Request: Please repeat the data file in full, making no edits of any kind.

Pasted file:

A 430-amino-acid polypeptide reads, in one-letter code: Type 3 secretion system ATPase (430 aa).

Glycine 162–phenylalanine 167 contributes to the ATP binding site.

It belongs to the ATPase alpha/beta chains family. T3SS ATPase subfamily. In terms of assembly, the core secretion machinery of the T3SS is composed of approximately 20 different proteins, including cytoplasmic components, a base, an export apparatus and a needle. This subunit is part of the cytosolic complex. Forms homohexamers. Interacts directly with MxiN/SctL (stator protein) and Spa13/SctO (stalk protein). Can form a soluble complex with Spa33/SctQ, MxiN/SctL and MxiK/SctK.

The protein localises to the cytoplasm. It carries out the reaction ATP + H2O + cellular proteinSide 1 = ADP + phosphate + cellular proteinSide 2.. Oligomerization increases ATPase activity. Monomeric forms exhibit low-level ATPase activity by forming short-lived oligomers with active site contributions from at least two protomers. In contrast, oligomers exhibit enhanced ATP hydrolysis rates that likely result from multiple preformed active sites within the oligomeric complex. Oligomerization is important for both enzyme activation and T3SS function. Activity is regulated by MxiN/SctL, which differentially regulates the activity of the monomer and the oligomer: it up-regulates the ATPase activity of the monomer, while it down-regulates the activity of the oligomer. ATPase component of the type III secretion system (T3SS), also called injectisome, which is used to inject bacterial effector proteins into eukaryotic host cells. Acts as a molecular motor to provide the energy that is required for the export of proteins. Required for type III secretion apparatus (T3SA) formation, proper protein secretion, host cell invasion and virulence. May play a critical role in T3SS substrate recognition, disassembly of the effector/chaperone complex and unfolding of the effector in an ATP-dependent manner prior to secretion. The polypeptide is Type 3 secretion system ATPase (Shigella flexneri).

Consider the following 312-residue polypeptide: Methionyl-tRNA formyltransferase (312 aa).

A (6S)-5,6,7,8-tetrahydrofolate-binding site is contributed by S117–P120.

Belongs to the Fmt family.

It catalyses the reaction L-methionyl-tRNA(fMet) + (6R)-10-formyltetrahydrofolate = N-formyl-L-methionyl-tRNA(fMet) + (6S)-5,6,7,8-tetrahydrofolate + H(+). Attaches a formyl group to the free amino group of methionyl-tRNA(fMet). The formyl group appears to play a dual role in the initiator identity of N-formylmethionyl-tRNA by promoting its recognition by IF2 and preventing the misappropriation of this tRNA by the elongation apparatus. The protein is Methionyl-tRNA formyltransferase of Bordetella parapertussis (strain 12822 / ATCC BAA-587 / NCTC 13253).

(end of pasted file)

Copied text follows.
A 430-amino-acid polypeptide reads, in one-letter code: Type 3 secretion system ATPase (430 aa).

Glycine 162–phenylalanine 167 contributes to the ATP binding site.

It belongs to the ATPase alpha/beta chains family. T3SS ATPase subfamily. In terms of assembly, the core secretion machinery of the T3SS is composed of approximately 20 different proteins, including cytoplasmic components, a base, an export apparatus and a needle. This subunit is part of the cytosolic complex. Forms homohexamers. Interacts directly with MxiN/SctL (stator protein) and Spa13/SctO (stalk protein). Can form a soluble complex with Spa33/SctQ, MxiN/SctL and MxiK/SctK.

The protein localises to the cytoplasm. It carries out the reaction ATP + H2O + cellular proteinSide 1 = ADP + phosphate + cellular proteinSide 2.. Oligomerization increases ATPase activity. Monomeric forms exhibit low-level ATPase activity by forming short-lived oligomers with active site contributions from at least two protomers. In contrast, oligomers exhibit enhanced ATP hydrolysis rates that likely result from multiple preformed active sites within the oligomeric complex. Oligomerization is important for both enzyme activation and T3SS function. Activity is regulated by MxiN/SctL, which differentially regulates the activity of the monomer and the oligomer: it up-regulates the ATPase activity of the monomer, while it down-regulates the activity of the oligomer. ATPase component of the type III secretion system (T3SS), also called injectisome, which is used to inject bacterial effector proteins into eukaryotic host cells. Acts as a molecular motor to provide the energy that is required for the export of proteins. Required for type III secretion apparatus (T3SA) formation, proper protein secretion, host cell invasion and virulence. May play a critical role in T3SS substrate recognition, disassembly of the effector/chaperone complex and unfolding of the effector in an ATP-dependent manner prior to secretion. The polypeptide is Type 3 secretion system ATPase (Shigella flexneri).

Consider the following 312-residue polypeptide: Methionyl-tRNA formyltransferase (312 aa).

A (6S)-5,6,7,8-tetrahydrofolate-binding site is contributed by S117–P120.

Belongs to the Fmt family.

It catalyses the reaction L-methionyl-tRNA(fMet) + (6R)-10-formyltetrahydrofolate = N-formyl-L-methionyl-tRNA(fMet) + (6S)-5,6,7,8-tetrahydrofolate + H(+). Attaches a formyl group to the free amino group of methionyl-tRNA(fMet). The formyl group appears to play a dual role in the initiator identity of N-formylmethionyl-tRNA by promoting its recognition by IF2 and preventing the misappropriation of this tRNA by the elongation apparatus. The protein is Methionyl-tRNA formyltransferase of Bordetella parapertussis (strain 12822 / ATCC BAA-587 / NCTC 13253).